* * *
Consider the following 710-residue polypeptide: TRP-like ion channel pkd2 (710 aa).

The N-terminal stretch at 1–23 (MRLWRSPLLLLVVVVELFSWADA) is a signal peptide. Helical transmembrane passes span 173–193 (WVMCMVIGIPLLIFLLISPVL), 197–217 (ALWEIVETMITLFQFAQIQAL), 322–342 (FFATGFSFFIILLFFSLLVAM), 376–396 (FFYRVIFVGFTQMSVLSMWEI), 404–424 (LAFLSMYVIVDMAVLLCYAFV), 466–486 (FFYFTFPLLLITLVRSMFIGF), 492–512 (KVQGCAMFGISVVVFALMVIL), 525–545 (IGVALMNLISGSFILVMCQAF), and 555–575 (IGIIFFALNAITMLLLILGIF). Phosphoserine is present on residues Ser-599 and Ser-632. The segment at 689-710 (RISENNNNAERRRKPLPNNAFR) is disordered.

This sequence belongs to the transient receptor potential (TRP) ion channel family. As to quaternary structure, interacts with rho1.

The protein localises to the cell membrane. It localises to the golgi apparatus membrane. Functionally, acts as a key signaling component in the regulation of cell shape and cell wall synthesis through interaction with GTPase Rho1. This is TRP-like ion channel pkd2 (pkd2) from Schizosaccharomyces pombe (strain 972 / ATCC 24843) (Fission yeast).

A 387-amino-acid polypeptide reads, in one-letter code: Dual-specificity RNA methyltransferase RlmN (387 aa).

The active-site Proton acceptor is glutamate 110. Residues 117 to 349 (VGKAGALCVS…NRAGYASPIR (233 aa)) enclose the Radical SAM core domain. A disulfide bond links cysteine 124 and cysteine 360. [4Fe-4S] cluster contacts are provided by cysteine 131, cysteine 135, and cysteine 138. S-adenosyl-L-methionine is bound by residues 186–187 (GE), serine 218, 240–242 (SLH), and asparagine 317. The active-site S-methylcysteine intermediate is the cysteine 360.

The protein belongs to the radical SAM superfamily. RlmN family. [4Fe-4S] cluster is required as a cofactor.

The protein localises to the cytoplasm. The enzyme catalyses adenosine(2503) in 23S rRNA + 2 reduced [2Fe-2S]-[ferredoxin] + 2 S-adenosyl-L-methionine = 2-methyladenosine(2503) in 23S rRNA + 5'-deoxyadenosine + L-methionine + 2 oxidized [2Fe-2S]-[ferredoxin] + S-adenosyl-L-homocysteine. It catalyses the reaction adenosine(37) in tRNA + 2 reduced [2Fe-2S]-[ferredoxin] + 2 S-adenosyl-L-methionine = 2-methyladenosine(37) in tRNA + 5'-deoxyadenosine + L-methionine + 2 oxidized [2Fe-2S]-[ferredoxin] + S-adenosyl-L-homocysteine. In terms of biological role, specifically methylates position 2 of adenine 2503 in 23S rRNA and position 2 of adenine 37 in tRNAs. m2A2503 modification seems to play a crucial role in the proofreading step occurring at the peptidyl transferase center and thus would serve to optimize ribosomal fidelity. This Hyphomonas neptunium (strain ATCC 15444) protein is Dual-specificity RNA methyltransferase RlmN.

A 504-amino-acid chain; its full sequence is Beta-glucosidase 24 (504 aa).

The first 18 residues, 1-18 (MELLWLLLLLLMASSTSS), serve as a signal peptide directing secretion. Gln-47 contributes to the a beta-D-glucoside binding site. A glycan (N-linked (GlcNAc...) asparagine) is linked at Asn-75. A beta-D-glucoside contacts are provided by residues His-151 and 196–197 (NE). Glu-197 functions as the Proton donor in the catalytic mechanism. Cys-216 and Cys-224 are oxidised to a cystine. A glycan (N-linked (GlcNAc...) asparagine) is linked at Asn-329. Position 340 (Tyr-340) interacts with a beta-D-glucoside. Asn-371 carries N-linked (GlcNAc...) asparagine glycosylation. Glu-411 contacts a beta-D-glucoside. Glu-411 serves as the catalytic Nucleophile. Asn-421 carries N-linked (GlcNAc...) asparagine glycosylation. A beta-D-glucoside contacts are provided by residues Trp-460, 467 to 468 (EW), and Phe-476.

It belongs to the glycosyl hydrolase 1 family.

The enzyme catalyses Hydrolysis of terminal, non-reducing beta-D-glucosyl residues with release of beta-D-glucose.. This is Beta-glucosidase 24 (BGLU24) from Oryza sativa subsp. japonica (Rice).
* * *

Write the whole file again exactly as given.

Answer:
Consider the following 710-residue polypeptide: TRP-like ion channel pkd2 (710 aa).

The N-terminal stretch at 1–23 (MRLWRSPLLLLVVVVELFSWADA) is a signal peptide. Helical transmembrane passes span 173–193 (WVMCMVIGIPLLIFLLISPVL), 197–217 (ALWEIVETMITLFQFAQIQAL), 322–342 (FFATGFSFFIILLFFSLLVAM), 376–396 (FFYRVIFVGFTQMSVLSMWEI), 404–424 (LAFLSMYVIVDMAVLLCYAFV), 466–486 (FFYFTFPLLLITLVRSMFIGF), 492–512 (KVQGCAMFGISVVVFALMVIL), 525–545 (IGVALMNLISGSFILVMCQAF), and 555–575 (IGIIFFALNAITMLLLILGIF). Phosphoserine is present on residues Ser-599 and Ser-632. The segment at 689-710 (RISENNNNAERRRKPLPNNAFR) is disordered.

This sequence belongs to the transient receptor potential (TRP) ion channel family. As to quaternary structure, interacts with rho1.

The protein localises to the cell membrane. It localises to the golgi apparatus membrane. Functionally, acts as a key signaling component in the regulation of cell shape and cell wall synthesis through interaction with GTPase Rho1. This is TRP-like ion channel pkd2 (pkd2) from Schizosaccharomyces pombe (strain 972 / ATCC 24843) (Fission yeast).

A 387-amino-acid polypeptide reads, in one-letter code: Dual-specificity RNA methyltransferase RlmN (387 aa).

The active-site Proton acceptor is glutamate 110. Residues 117 to 349 (VGKAGALCVS…NRAGYASPIR (233 aa)) enclose the Radical SAM core domain. A disulfide bond links cysteine 124 and cysteine 360. [4Fe-4S] cluster contacts are provided by cysteine 131, cysteine 135, and cysteine 138. S-adenosyl-L-methionine is bound by residues 186–187 (GE), serine 218, 240–242 (SLH), and asparagine 317. The active-site S-methylcysteine intermediate is the cysteine 360.

The protein belongs to the radical SAM superfamily. RlmN family. [4Fe-4S] cluster is required as a cofactor.

The protein localises to the cytoplasm. The enzyme catalyses adenosine(2503) in 23S rRNA + 2 reduced [2Fe-2S]-[ferredoxin] + 2 S-adenosyl-L-methionine = 2-methyladenosine(2503) in 23S rRNA + 5'-deoxyadenosine + L-methionine + 2 oxidized [2Fe-2S]-[ferredoxin] + S-adenosyl-L-homocysteine. It catalyses the reaction adenosine(37) in tRNA + 2 reduced [2Fe-2S]-[ferredoxin] + 2 S-adenosyl-L-methionine = 2-methyladenosine(37) in tRNA + 5'-deoxyadenosine + L-methionine + 2 oxidized [2Fe-2S]-[ferredoxin] + S-adenosyl-L-homocysteine. In terms of biological role, specifically methylates position 2 of adenine 2503 in 23S rRNA and position 2 of adenine 37 in tRNAs. m2A2503 modification seems to play a crucial role in the proofreading step occurring at the peptidyl transferase center and thus would serve to optimize ribosomal fidelity. This Hyphomonas neptunium (strain ATCC 15444) protein is Dual-specificity RNA methyltransferase RlmN.

A 504-amino-acid chain; its full sequence is Beta-glucosidase 24 (504 aa).

The first 18 residues, 1-18 (MELLWLLLLLLMASSTSS), serve as a signal peptide directing secretion. Gln-47 contributes to the a beta-D-glucoside binding site. A glycan (N-linked (GlcNAc...) asparagine) is linked at Asn-75. A beta-D-glucoside contacts are provided by residues His-151 and 196–197 (NE). Glu-197 functions as the Proton donor in the catalytic mechanism. Cys-216 and Cys-224 are oxidised to a cystine. A glycan (N-linked (GlcNAc...) asparagine) is linked at Asn-329. Position 340 (Tyr-340) interacts with a beta-D-glucoside. Asn-371 carries N-linked (GlcNAc...) asparagine glycosylation. Glu-411 contacts a beta-D-glucoside. Glu-411 serves as the catalytic Nucleophile. Asn-421 carries N-linked (GlcNAc...) asparagine glycosylation. A beta-D-glucoside contacts are provided by residues Trp-460, 467 to 468 (EW), and Phe-476.

It belongs to the glycosyl hydrolase 1 family.

The enzyme catalyses Hydrolysis of terminal, non-reducing beta-D-glucosyl residues with release of beta-D-glucose.. This is Beta-glucosidase 24 (BGLU24) from Oryza sativa subsp. japonica (Rice).